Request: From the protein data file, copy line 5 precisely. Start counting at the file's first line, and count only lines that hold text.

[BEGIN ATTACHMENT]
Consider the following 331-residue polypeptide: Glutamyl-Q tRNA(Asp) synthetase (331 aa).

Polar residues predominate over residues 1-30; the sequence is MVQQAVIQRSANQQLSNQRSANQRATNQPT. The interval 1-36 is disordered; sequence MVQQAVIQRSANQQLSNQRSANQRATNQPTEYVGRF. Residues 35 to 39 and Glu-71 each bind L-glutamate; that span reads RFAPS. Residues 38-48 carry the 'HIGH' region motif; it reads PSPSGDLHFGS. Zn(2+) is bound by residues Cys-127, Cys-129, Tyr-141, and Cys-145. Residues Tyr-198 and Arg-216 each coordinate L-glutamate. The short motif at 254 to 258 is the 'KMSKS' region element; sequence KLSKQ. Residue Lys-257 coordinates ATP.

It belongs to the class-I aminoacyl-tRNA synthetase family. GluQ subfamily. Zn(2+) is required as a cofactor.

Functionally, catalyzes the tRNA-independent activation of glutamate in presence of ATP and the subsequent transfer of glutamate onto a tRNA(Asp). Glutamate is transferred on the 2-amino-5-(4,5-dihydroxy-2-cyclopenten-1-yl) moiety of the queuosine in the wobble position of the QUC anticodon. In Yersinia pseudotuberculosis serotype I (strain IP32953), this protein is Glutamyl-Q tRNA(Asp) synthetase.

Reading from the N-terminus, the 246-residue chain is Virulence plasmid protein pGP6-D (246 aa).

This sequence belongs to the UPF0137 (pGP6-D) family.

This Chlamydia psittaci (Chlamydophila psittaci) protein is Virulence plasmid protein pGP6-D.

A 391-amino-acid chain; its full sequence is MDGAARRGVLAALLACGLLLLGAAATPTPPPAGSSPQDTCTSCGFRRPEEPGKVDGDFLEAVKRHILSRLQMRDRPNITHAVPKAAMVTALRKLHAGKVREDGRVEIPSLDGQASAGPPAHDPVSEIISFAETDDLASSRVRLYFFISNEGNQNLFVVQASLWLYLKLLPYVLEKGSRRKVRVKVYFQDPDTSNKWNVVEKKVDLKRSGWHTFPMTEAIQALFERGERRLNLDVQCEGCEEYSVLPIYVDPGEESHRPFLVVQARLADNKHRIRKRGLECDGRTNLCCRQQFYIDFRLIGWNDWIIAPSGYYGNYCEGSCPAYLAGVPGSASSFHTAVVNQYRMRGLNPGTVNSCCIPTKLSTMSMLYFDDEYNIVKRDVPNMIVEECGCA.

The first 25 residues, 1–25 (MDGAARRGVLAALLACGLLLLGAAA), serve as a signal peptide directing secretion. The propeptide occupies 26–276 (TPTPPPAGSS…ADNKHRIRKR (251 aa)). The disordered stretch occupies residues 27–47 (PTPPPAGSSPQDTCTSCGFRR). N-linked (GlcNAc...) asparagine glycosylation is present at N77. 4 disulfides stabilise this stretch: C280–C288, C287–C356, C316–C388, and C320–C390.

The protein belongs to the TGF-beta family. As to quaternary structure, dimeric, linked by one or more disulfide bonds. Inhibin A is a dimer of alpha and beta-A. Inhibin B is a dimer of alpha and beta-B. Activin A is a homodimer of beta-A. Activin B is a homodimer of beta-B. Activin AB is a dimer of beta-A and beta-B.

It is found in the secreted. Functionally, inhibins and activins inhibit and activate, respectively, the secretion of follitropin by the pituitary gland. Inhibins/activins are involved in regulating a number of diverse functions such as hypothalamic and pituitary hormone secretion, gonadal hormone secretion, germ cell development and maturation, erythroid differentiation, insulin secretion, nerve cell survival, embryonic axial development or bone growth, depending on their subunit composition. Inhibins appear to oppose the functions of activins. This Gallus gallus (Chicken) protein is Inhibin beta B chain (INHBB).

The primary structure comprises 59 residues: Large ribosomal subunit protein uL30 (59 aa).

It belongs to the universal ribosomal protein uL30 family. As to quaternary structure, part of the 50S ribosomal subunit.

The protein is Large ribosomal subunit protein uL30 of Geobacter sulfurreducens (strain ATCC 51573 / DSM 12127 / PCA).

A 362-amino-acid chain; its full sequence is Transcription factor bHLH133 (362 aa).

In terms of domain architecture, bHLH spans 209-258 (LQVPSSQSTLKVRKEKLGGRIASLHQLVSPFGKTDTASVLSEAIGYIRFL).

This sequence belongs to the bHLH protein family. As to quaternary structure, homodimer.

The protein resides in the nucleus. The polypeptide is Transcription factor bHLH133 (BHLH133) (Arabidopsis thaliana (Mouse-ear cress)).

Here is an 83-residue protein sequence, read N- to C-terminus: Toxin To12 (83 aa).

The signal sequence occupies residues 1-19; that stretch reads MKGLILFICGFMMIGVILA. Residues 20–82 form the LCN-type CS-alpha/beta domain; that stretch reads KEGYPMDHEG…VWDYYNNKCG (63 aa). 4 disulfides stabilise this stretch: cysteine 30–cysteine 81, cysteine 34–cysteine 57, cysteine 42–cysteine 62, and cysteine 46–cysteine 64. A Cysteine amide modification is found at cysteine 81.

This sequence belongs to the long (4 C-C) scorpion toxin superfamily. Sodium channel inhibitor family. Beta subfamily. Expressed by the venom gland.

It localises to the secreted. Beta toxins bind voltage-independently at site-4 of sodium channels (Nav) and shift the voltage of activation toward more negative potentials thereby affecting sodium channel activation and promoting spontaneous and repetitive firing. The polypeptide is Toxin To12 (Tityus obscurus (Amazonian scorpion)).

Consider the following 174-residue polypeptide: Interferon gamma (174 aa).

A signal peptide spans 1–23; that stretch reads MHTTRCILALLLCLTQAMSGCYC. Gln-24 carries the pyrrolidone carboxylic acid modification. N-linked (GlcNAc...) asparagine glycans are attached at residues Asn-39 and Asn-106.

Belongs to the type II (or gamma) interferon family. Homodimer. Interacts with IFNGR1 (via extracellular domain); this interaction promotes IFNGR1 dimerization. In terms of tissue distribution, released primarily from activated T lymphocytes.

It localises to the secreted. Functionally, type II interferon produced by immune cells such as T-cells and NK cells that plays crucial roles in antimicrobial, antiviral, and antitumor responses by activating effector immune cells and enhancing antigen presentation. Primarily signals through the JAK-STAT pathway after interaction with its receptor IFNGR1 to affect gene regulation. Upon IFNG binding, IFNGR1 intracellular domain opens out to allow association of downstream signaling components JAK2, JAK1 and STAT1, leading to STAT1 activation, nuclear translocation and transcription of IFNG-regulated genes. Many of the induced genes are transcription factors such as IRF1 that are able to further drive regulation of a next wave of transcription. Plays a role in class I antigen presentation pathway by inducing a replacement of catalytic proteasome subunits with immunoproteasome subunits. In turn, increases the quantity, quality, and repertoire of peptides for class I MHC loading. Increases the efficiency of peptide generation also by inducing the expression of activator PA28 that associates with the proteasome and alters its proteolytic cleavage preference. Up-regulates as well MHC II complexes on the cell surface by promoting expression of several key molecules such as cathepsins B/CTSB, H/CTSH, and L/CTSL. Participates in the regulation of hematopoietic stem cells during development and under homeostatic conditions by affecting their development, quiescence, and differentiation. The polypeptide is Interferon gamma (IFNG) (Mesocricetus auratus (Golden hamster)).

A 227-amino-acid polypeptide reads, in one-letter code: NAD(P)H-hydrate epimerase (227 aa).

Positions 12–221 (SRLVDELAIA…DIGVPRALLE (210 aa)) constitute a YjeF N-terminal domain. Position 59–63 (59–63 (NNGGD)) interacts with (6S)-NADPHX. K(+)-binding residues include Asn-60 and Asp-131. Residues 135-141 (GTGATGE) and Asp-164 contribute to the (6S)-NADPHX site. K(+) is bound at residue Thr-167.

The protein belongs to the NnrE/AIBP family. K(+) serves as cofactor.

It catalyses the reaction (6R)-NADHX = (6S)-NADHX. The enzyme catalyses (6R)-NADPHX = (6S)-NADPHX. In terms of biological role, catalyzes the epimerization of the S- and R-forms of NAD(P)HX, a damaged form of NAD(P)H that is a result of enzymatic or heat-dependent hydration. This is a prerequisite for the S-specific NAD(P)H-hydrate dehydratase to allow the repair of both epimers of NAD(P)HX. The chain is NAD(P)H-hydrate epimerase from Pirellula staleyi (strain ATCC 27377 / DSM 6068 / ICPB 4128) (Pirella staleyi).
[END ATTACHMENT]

Reading from the N-terminus, the 246-residue chain is Virulence plasmid protein pGP6-D (246 aa).